Floating tremolo, also called a floating bridge or Floyd Rose bridge, allows us to experiment with different techniques and add more effects to our playing style.
Honestly, changing the strings of a guitar with a floating bridge is not easy.
But don’t worry – if you follow this step-by-step guide, you can make it yourself and save some money.
What tools do we need to restring an electric guitar with a floating bridge?
- Allen key – 3 mm
- Wire cutters
- String winder
- Fine cloth
- Guitar strings
- Neck cradle or headstand
- Рolishing cloth and other cleaning materials
When we have everything we need, we can start changing the strings.
Placе the guitar on a flat surface using a neck cradle or headstand
We recommend laying a towel or soft cloth on the surface to avoid scratches on the body.
The guitar should be perfectly balanced when working on it because the floating tremolo bridge is very sensitive and will be challenging if we need to readjust it.
Removing the old string
- We place the fine cloth on the guitar’s body behind the trim
- Then we slide the backplate under the bridge
- We open the locking nut using an Allen key and put the locking blocks aside – we should remember the right order
- We release the tension on the strings and then open the bridge to pull them out
- We must remove one string at a time
Now is the perfect moment to clean the fretboard
We can use the polishing cloth and some oil.
We advise you to use lemon oil if your guitar is made of rosewood. If it’s maple wood, it should be cleaned only with a soft cloth without adding oils.
Cut off the ball end of the new strings
The perfect length of the string is if we have two to three wines on the tuner.
The easiest way to measure is when we pull the strings straight and cut them off two machine heads further.
For instance, if we work on the E string, we should cut it at the tuner for the D string.
Unwind fine-tuning nuts
We should unwind the fine-tuning nuts on the top of the floating bridge before putting the еnd of the strings in the machine head.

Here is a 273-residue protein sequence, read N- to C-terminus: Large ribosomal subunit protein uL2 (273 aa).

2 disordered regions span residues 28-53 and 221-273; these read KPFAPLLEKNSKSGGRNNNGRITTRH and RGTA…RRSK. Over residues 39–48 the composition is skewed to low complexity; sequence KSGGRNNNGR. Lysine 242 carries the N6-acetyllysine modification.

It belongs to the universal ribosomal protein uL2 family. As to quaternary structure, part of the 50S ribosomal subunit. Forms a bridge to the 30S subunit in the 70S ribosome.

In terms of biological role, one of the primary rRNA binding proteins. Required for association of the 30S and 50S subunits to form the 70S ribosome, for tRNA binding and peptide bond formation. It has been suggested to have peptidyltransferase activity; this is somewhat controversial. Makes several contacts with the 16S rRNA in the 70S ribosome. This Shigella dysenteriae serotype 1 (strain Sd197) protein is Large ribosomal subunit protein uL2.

We unwind the nut until it’s completely loose and wind it back in when we feel some tension. We wind it in for one complete turn.
This way, we have enough room to fine-tune and stretch the string.
Put the new strings
We stretch the string to the machine head and feed it through the hole. We tension the string using the winder.
When we put the new string, we have to be sure that the wines go from the center of the headstock to the outside and don’t overlap.
The string should be lifted from the nut because the sliding can wear it out. This may be the reason for buzzing and string muting later when we play.
Fine-tune the new strings
We turn the fine-tuning screws up to the highest point and then go down two turns. That will give us enough space to tune the strings.
We do it before we remove the backplate from under the bridge.
In this step, we must be patient because we may have to tune the strings repeatedly until they all have the right pitch.
We recommend starting from the low E string to the high E.
Stretch the new strings
When we stretch the strings, we should check the angle of the Floyd and be sure that the baseplate is parallel to the body of the guitar.
Then we have to tune again using the fine tuners.
What is floating bridge guitar?
Floating bridge guitar has an extra feature – the tremolo arm. It allows you to bend or pull the strings while you play, changing the pitch.
How many types of floating bridges are there?
The Fender Tremolo and the Floyd Rose Floating Bridge are the most common types.
What makes restringing an electric guitar with a floating bridge so hard?
It’s hard because the strings go the entire way through the guitar’s body to the back and can be easily displaced.
We advise you to be extra careful because it is difficult to maintain the required balance. The force that the strings pull should be the same as the pulling force of the springs in the back of the guitar. That way the bridge stays afloat, parallel to the body of the guitar.
If you are a beginner, changing the string of a guitar with floating tremolo may look like a nightmare, but follow these easy steps, and soon you will restring like an expert.
Gary has been in love with music since he was a child. His passion is guitars and everything related to them. He is the founder of
Riff-Mag and can’t wait to share his knowledge with you.